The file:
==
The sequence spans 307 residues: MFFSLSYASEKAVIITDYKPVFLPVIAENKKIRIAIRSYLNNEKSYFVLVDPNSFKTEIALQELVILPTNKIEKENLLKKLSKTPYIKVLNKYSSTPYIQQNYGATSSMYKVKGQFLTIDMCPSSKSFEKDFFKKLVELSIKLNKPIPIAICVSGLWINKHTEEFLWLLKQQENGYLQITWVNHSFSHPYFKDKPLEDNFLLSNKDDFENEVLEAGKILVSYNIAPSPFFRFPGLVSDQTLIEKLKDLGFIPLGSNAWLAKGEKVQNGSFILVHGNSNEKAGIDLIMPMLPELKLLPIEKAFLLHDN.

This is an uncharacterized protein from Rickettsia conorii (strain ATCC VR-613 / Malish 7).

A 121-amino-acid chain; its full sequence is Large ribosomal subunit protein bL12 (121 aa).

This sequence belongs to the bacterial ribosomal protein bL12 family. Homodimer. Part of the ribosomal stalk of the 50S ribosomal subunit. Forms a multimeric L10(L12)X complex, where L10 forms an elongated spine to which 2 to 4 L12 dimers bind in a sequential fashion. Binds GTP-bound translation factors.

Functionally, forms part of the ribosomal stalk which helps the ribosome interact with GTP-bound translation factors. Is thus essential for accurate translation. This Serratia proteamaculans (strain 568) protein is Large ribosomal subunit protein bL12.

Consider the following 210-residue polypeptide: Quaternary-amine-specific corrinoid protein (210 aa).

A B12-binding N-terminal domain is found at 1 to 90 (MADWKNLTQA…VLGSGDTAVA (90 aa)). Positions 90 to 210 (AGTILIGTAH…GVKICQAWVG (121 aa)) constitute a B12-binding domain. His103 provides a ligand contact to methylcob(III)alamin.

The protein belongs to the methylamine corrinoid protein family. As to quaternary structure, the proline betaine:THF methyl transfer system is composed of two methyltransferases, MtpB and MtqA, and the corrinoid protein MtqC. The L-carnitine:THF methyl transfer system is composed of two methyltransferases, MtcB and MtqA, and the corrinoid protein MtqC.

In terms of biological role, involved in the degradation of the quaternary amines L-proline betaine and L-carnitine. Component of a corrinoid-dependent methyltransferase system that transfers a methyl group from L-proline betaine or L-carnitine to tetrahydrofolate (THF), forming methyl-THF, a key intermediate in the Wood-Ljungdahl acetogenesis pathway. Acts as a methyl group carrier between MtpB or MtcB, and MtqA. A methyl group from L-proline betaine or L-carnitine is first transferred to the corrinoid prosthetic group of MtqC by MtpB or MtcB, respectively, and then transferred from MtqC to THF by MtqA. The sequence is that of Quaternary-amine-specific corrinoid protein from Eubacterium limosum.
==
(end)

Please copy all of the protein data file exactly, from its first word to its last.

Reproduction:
The sequence spans 307 residues: MFFSLSYASEKAVIITDYKPVFLPVIAENKKIRIAIRSYLNNEKSYFVLVDPNSFKTEIALQELVILPTNKIEKENLLKKLSKTPYIKVLNKYSSTPYIQQNYGATSSMYKVKGQFLTIDMCPSSKSFEKDFFKKLVELSIKLNKPIPIAICVSGLWINKHTEEFLWLLKQQENGYLQITWVNHSFSHPYFKDKPLEDNFLLSNKDDFENEVLEAGKILVSYNIAPSPFFRFPGLVSDQTLIEKLKDLGFIPLGSNAWLAKGEKVQNGSFILVHGNSNEKAGIDLIMPMLPELKLLPIEKAFLLHDN.

This is an uncharacterized protein from Rickettsia conorii (strain ATCC VR-613 / Malish 7).

A 121-amino-acid chain; its full sequence is Large ribosomal subunit protein bL12 (121 aa).

This sequence belongs to the bacterial ribosomal protein bL12 family. Homodimer. Part of the ribosomal stalk of the 50S ribosomal subunit. Forms a multimeric L10(L12)X complex, where L10 forms an elongated spine to which 2 to 4 L12 dimers bind in a sequential fashion. Binds GTP-bound translation factors.

Functionally, forms part of the ribosomal stalk which helps the ribosome interact with GTP-bound translation factors. Is thus essential for accurate translation. This Serratia proteamaculans (strain 568) protein is Large ribosomal subunit protein bL12.

Consider the following 210-residue polypeptide: Quaternary-amine-specific corrinoid protein (210 aa).

A B12-binding N-terminal domain is found at 1 to 90 (MADWKNLTQA…VLGSGDTAVA (90 aa)). Positions 90 to 210 (AGTILIGTAH…GVKICQAWVG (121 aa)) constitute a B12-binding domain. His103 provides a ligand contact to methylcob(III)alamin.

The protein belongs to the methylamine corrinoid protein family. As to quaternary structure, the proline betaine:THF methyl transfer system is composed of two methyltransferases, MtpB and MtqA, and the corrinoid protein MtqC. The L-carnitine:THF methyl transfer system is composed of two methyltransferases, MtcB and MtqA, and the corrinoid protein MtqC.

In terms of biological role, involved in the degradation of the quaternary amines L-proline betaine and L-carnitine. Component of a corrinoid-dependent methyltransferase system that transfers a methyl group from L-proline betaine or L-carnitine to tetrahydrofolate (THF), forming methyl-THF, a key intermediate in the Wood-Ljungdahl acetogenesis pathway. Acts as a methyl group carrier between MtpB or MtcB, and MtqA. A methyl group from L-proline betaine or L-carnitine is first transferred to the corrinoid prosthetic group of MtqC by MtpB or MtcB, respectively, and then transferred from MtqC to THF by MtqA. The sequence is that of Quaternary-amine-specific corrinoid protein from Eubacterium limosum.